April 15, 2019
By Nicholas Frankovich
Rachel Donadio at The Atlantic weighs in on the long letter that Benedict, the pope emeritus, recently published on the sex-abuse scandals in the Catholic Church. “Benedict said the crisis became most acute in the second half of the 1980s,” she writes. “This is not quite the case.”
Why? Because, she reasons, the public record includes allegations of sexual abuse that occurred both before and after the 1980s.
Either Donadio is not a careful thinker or she is and she’s trying to steal second base. “Became most acute in” doesn’t mean “is unknown to have existed before or after.” Here’s what Benedict wrote:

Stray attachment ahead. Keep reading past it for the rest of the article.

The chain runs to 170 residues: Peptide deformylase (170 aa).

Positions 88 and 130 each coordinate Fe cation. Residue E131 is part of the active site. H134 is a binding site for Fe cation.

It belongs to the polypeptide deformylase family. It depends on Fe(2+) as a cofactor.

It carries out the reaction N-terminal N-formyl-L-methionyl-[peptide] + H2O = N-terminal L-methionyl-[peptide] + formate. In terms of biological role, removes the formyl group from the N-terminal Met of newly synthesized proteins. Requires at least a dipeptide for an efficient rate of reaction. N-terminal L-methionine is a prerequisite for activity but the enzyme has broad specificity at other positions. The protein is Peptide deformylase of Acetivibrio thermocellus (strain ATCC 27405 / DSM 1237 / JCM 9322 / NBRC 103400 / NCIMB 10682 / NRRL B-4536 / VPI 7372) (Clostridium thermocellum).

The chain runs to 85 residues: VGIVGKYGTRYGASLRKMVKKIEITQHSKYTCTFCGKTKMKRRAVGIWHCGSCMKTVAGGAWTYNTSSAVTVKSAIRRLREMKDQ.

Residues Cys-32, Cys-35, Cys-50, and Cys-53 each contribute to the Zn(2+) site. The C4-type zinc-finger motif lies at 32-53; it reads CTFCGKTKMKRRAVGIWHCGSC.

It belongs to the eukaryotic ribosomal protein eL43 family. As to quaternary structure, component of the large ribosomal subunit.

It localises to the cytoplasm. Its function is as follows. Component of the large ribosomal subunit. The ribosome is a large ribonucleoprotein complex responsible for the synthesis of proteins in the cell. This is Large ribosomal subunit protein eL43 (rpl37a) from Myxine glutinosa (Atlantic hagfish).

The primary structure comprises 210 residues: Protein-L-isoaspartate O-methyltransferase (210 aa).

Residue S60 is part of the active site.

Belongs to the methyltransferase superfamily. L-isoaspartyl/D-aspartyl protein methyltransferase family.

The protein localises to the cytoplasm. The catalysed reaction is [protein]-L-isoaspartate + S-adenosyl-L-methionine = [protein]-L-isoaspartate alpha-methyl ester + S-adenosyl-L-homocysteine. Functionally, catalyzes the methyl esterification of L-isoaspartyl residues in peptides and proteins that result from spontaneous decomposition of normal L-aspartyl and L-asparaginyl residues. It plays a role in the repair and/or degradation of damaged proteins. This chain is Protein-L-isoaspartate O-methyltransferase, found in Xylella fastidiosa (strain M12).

The question of pedophilia, as I recall, did not become acute until the second half of the 1980s. In the meantime, it had already become a public issue in the U.S., such that the bishops in Rome sought help, since canon law, as it is written in the new (1983) Code, did not seem sufficient for taking the necessary measures.